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Bucks' Conspiracy Theories Not Quite as Simple as NBC

DIANE PUCIN

June 01, 2001|DIANE PUCIN

MILWAUKEE — It's right up there with "My dog ate the homework," and "My alarm didn't go off."

From the beginning of the NBA Eastern Conference finals between Milwaukee and Philadelphia, Coach George Karl of the Bucks has been whining about the officials. This is the last excuse of a desperate man. Except Karl started using it right after Game 1.

And after listening to Karl and, quickly enough, his players, through the first five games of this best-of-seven series, one might think David Stern and NBC officials are standing behind the curtain and pulling the strings. A Buck can't touch a 76er without the whistle blowing.

It is the 76ers and Allen Iverson the NBA and NBC want to see play the Lakers, that's what the Bucks are saying. And maybe even believing.

Oh, and the injuries that Philadelphia players have--the broken bones and bruised hips--probably fake too. We imagine Stern and Co., before getting the officials to make the right call, are off doctoring X-rays.

So far, all the whining has done is get Karl's players so hot and bothered that they keep committing dumb technical and flagrant fouls, which afford the desperately offense-impaired 76ers plenty of free throws.

Karl said he was tired of hearing how well Philadelphia plays defense and how hurt Allen Iverson was, is or will be. Karl said after the 76ers had won Game 1 that the Bucks play defense as well as Philadelphia, the only difference being that Milwaukee always gets called for fouls and Philadelphia doesn't.

Before Game 5, while the 76ers were having a news conference complete with X-rays and doctors diagraming the break in the ankle of guard Eric Snow, Karl was rolling his eyes and babbling about how he figured the 76ers were describing another "miracle."

Milwaukee star Ray Allen told reporters before Game 5 he had evidence the NBA commissioner wanted the 76ers to win. Allen said family members told him they had seen Stern stand up and pay close attention to the Jumbotron when a replay was shown of Allen's two-handed shove to the ground of Iverson, which, by the way, was missed by officials. Apparently, by Stern's looking at the replay, Allen and his family deduced that Stern was taking the side of the 76ers.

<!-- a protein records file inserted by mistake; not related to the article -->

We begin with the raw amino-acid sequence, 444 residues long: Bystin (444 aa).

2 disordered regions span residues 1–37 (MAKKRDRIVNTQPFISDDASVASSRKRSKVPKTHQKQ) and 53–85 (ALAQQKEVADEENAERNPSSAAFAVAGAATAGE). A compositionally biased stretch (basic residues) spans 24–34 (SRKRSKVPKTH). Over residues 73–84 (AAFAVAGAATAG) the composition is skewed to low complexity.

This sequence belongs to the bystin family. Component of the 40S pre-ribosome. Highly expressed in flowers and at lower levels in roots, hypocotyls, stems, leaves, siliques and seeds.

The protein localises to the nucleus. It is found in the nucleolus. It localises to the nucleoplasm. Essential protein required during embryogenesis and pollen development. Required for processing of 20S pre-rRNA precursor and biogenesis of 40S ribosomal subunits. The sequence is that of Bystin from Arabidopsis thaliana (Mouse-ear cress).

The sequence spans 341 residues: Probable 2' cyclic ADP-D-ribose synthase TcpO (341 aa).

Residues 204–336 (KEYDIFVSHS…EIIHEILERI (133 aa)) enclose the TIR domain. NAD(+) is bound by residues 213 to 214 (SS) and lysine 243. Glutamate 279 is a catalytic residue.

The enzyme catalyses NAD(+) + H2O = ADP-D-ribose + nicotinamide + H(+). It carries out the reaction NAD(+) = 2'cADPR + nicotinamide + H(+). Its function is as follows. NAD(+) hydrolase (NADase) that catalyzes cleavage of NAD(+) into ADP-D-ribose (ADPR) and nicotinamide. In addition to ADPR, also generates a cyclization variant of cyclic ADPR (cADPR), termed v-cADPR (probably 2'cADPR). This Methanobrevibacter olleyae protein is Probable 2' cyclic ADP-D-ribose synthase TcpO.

One word of reality has come from Milwaukee forward Scott Williams.

"We lost our composure and gave them 10 points," Williams said Wednesday.

There were two flagrant fouls and a technical foul, and Philadelphia won by a point. Not hard to do the math.

When Karl was asked about his team's lack of composure, he blew up and left the news conference. This is the emotion the Bucks are feeding from.

Back in the locker room, guard Sam Cassell was saying that he thought his teammates were showing amazing restraint, considering the circumstances--circumstances being the refs.

But here's the problem.

The 76ers have earned the reputation of being a good defensive team by playing well and hard on defense all season. The Bucks have earned the reputation of being a jump-shooting team interested in getting that defensive part over with so they can quickly shoot more jump shots.

And jump-shooting teams don't get fouled much. And teams that have practiced and played defense hard all year learn just which shoves and pushes will be allowed and which won't and will get the benefit of the doubt because they always play defense hard. The team that wants to start playing defense hard only in the playoffs gets caught out of position.

So the Bucks have Glenn Robinson shoving Tyrone Hill to the floor or Tim Thomas hooking Hill by the shoulder and throwing him to the floor. Note to Bucks: That's not defense.

As much as everyone has given the NBA championship to the Lakers, watching this series has been exhausting and exhilarating. Both teams want to win. Sometimes too much. Karl has his guys all riled up and maybe that will still work.

Cassell sinks consecutive jump shots in Game 5 to give the Bucks a 63-55 lead. Great.

Then he fouls Iverson on a three-pointer. Bad enough. Then he argues about the foul and gets a technical. There's Iverson, shooting four three throws and making them all. Even worse. Because Cassell has bought into Karl's rants.

Robinson had taken 77 shots without shooting a free throw and was so mad he got two technicals and an ejection in Game 4. But watch Robinson. He doesn't like contact when he's shooting. He took an eight-foot jump shot as the clock ran out in Game 5, rather than chance the drive to the basket, where the 76ers might have had to foul him.

Karl is complaining that the NBA and NBC are treating Milwaukee like a small-market team.

So Karl behaves like a small-market coach. Yes, Philadelphia has been to the free-throw line 134 times to 77 for the Bucks. Yes, the Bucks have eight technical fouls and Philadelphia one. And, yes, those are both products of the way the teams play and has nothing to do with the markets they play in.

Karl has his players looking for insults. When you're looking so hard, you'll always find them.

*

Diane Pucin can be reached at: diane.pucin@latimes.com.

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